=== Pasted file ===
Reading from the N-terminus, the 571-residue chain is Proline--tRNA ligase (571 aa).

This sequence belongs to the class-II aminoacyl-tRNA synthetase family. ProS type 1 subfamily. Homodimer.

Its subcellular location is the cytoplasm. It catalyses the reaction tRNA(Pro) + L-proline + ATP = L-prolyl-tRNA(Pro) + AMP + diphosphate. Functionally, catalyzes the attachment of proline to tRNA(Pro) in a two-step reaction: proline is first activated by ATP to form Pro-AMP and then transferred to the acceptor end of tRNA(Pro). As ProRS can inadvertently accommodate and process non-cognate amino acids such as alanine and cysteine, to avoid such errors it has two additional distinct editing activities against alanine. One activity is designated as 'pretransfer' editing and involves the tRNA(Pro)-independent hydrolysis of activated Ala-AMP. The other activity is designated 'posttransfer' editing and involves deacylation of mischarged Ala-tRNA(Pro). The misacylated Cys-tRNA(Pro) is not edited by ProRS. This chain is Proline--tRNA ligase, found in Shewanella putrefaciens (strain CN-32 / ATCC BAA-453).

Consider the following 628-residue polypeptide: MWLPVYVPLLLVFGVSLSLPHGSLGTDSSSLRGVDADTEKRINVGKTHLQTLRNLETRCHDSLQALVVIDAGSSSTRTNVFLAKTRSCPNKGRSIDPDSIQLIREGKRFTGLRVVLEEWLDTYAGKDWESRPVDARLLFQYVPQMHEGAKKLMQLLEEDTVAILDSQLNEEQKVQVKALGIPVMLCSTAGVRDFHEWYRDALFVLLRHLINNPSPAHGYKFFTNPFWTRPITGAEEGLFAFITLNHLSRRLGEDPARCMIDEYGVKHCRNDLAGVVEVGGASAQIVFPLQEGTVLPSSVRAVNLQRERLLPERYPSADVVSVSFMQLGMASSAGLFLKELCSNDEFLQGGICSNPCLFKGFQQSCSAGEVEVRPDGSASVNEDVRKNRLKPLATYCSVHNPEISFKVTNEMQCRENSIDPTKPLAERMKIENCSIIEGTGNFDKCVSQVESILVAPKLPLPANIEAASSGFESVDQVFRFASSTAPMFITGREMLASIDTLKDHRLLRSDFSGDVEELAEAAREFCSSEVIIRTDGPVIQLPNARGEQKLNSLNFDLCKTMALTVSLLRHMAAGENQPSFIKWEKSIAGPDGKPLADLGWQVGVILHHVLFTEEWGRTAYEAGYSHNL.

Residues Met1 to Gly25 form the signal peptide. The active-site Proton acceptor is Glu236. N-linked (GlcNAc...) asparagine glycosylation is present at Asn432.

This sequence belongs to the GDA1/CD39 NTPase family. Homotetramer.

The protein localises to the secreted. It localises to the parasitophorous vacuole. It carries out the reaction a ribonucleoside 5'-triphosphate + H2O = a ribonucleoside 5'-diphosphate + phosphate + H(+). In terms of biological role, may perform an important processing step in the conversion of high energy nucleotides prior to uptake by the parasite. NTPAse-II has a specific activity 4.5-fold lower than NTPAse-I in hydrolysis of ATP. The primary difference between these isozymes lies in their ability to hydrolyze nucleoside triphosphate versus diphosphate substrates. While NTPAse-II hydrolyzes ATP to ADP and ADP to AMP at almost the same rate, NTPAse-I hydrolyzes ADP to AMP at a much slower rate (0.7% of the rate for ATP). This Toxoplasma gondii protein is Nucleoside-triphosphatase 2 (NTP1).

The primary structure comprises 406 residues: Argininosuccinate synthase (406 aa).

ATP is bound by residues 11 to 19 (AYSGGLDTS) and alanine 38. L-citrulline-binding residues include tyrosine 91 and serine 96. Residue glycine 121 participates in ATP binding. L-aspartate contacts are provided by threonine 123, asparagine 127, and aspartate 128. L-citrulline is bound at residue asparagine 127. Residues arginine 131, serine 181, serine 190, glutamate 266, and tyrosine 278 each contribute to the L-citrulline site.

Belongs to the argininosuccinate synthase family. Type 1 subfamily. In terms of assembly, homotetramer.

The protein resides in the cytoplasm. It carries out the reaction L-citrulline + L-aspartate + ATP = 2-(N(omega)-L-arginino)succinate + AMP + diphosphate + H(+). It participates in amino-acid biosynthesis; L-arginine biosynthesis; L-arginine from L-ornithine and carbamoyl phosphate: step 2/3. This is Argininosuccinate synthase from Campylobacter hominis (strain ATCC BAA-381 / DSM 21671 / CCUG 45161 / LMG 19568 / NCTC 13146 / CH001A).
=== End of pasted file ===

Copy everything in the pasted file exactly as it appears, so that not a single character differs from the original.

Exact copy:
Reading from the N-terminus, the 571-residue chain is Proline--tRNA ligase (571 aa).

This sequence belongs to the class-II aminoacyl-tRNA synthetase family. ProS type 1 subfamily. Homodimer.

Its subcellular location is the cytoplasm. It catalyses the reaction tRNA(Pro) + L-proline + ATP = L-prolyl-tRNA(Pro) + AMP + diphosphate. Functionally, catalyzes the attachment of proline to tRNA(Pro) in a two-step reaction: proline is first activated by ATP to form Pro-AMP and then transferred to the acceptor end of tRNA(Pro). As ProRS can inadvertently accommodate and process non-cognate amino acids such as alanine and cysteine, to avoid such errors it has two additional distinct editing activities against alanine. One activity is designated as 'pretransfer' editing and involves the tRNA(Pro)-independent hydrolysis of activated Ala-AMP. The other activity is designated 'posttransfer' editing and involves deacylation of mischarged Ala-tRNA(Pro). The misacylated Cys-tRNA(Pro) is not edited by ProRS. This chain is Proline--tRNA ligase, found in Shewanella putrefaciens (strain CN-32 / ATCC BAA-453).

Consider the following 628-residue polypeptide: MWLPVYVPLLLVFGVSLSLPHGSLGTDSSSLRGVDADTEKRINVGKTHLQTLRNLETRCHDSLQALVVIDAGSSSTRTNVFLAKTRSCPNKGRSIDPDSIQLIREGKRFTGLRVVLEEWLDTYAGKDWESRPVDARLLFQYVPQMHEGAKKLMQLLEEDTVAILDSQLNEEQKVQVKALGIPVMLCSTAGVRDFHEWYRDALFVLLRHLINNPSPAHGYKFFTNPFWTRPITGAEEGLFAFITLNHLSRRLGEDPARCMIDEYGVKHCRNDLAGVVEVGGASAQIVFPLQEGTVLPSSVRAVNLQRERLLPERYPSADVVSVSFMQLGMASSAGLFLKELCSNDEFLQGGICSNPCLFKGFQQSCSAGEVEVRPDGSASVNEDVRKNRLKPLATYCSVHNPEISFKVTNEMQCRENSIDPTKPLAERMKIENCSIIEGTGNFDKCVSQVESILVAPKLPLPANIEAASSGFESVDQVFRFASSTAPMFITGREMLASIDTLKDHRLLRSDFSGDVEELAEAAREFCSSEVIIRTDGPVIQLPNARGEQKLNSLNFDLCKTMALTVSLLRHMAAGENQPSFIKWEKSIAGPDGKPLADLGWQVGVILHHVLFTEEWGRTAYEAGYSHNL.

Residues Met1 to Gly25 form the signal peptide. The active-site Proton acceptor is Glu236. N-linked (GlcNAc...) asparagine glycosylation is present at Asn432.

This sequence belongs to the GDA1/CD39 NTPase family. Homotetramer.

The protein localises to the secreted. It localises to the parasitophorous vacuole. It carries out the reaction a ribonucleoside 5'-triphosphate + H2O = a ribonucleoside 5'-diphosphate + phosphate + H(+). In terms of biological role, may perform an important processing step in the conversion of high energy nucleotides prior to uptake by the parasite. NTPAse-II has a specific activity 4.5-fold lower than NTPAse-I in hydrolysis of ATP. The primary difference between these isozymes lies in their ability to hydrolyze nucleoside triphosphate versus diphosphate substrates. While NTPAse-II hydrolyzes ATP to ADP and ADP to AMP at almost the same rate, NTPAse-I hydrolyzes ADP to AMP at a much slower rate (0.7% of the rate for ATP). This Toxoplasma gondii protein is Nucleoside-triphosphatase 2 (NTP1).

The primary structure comprises 406 residues: Argininosuccinate synthase (406 aa).

ATP is bound by residues 11 to 19 (AYSGGLDTS) and alanine 38. L-citrulline-binding residues include tyrosine 91 and serine 96. Residue glycine 121 participates in ATP binding. L-aspartate contacts are provided by threonine 123, asparagine 127, and aspartate 128. L-citrulline is bound at residue asparagine 127. Residues arginine 131, serine 181, serine 190, glutamate 266, and tyrosine 278 each contribute to the L-citrulline site.

Belongs to the argininosuccinate synthase family. Type 1 subfamily. In terms of assembly, homotetramer.

The protein resides in the cytoplasm. It carries out the reaction L-citrulline + L-aspartate + ATP = 2-(N(omega)-L-arginino)succinate + AMP + diphosphate + H(+). It participates in amino-acid biosynthesis; L-arginine biosynthesis; L-arginine from L-ornithine and carbamoyl phosphate: step 2/3. This is Argininosuccinate synthase from Campylobacter hominis (strain ATCC BAA-381 / DSM 21671 / CCUG 45161 / LMG 19568 / NCTC 13146 / CH001A).